Dear Doug, I had to write you and let you know that we have lost one of Mad's greatest fans. My mom, Mary Ann, died May 24th, 2005 at the age of 72. She introduced all of her eight children to Mad. Even after we had all grown up she still went to the local grocery store and picked up the latest issue. As a tribute to her wonderful (and obviously twisted) sense of humor I set up an easel next to her casket with a family portrait and copies of Mad #37 and #56! Everyone who walked into the funeral home wanted to know what Mad was doing there. I simply explained that Mad had always been a part of her life. I wanted it to be a part of the celebration of her life as well. Mom would never have wanted people to be standing around crying at her funeral. Many thanks to the "usual gang of idiots" for a lifetime of laughs and for taking some of the sting out of death. I used those two issues from my personal collection. I bought or inherited from friends most of my collection back in the late 70's. I have a few scattered issues from 1957 to 1961 and every one from 1962 to 1967 and 1973 to 1980-something. By the time I was married in 1991 I had lost all interest in buying any more Mads (shifting priorities, I suppose). I selected #37 and #56 because I wanted to make sure no one would think it was an accident that they were there. If someone picked one up and dared to remove it from it's plastic sleeve, I wanted them to see what era made Mad the great master of satire. Mom would have approved of the choices as it represented the most wonderful time of her life. She was in her late 20's then. Being a stereo-typical Catholic mother of the 50's she wanted a ton of kids (eight in ten years). Her life was all ahead of her then. She wanted to pass along her delicious sense of humor to her offspring. I know of NO other mothers of guys my age who read Mad. That alone made her much more "in-tune" than my peers' parents. As she died such a short time ago, her loss is terribly fresh to me. There is a hole that nothing seems to able to fill right now. Fortunately, time will heal this wound. I couldn't help but laugh to hear the priest at her funeral Mass tell of her love for reading Mad. She would have gotten a big kick out of it! I have to give her a lot of credit. She never gave up on Mad. The last issue I picked up a few months ago gave me the same stomach-flu-like symptoms that I used to get when I picked up a Cracked magazine in the 70's. If Dr.Kevorkian were not in prison I might consider sending him to the new Mad offices. I hear that they have to replace William Gaines coffin once a year as his constant "spinning" wears them out. Sorry, if the editorializing is a bit much. The brilliance that WAS Mad need not be a thing of the past. Perhaps the future holds better things for our venerable institution. One picture is from 1967 and shows my mom holding my brother Greg and baby sister Helene. I'm the little two-year-old Mad-head sitting at her feet!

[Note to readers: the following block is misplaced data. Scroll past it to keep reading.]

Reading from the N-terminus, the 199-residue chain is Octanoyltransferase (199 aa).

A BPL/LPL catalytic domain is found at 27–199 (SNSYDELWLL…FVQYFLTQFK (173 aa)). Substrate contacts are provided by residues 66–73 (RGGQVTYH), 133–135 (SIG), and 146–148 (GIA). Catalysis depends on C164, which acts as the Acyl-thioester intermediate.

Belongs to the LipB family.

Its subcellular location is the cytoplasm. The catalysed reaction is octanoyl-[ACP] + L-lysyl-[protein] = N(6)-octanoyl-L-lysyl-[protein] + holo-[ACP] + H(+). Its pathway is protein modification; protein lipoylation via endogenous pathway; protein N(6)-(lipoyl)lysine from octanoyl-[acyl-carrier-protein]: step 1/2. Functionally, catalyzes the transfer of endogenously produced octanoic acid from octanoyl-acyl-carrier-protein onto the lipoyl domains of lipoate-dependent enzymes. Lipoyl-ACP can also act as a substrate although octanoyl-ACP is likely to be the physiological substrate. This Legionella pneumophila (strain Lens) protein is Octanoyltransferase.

The pony picture was taken in 1937. My mom was five and had this taken when a man traveled through the neighborhood and offered photo ops with his pony, a big treat for the city kids!
The other picture was taken when my mom and dad were dating. It was 1955 and they were attending the wedding of a friend. My dad is still with us at 73! He's beaten cancer twice and is doing well despite the great "adjustment" after 49 years and 12 days of marriage. Rest in peace, Mary Ann.
Take care Doug and thanks for a great website!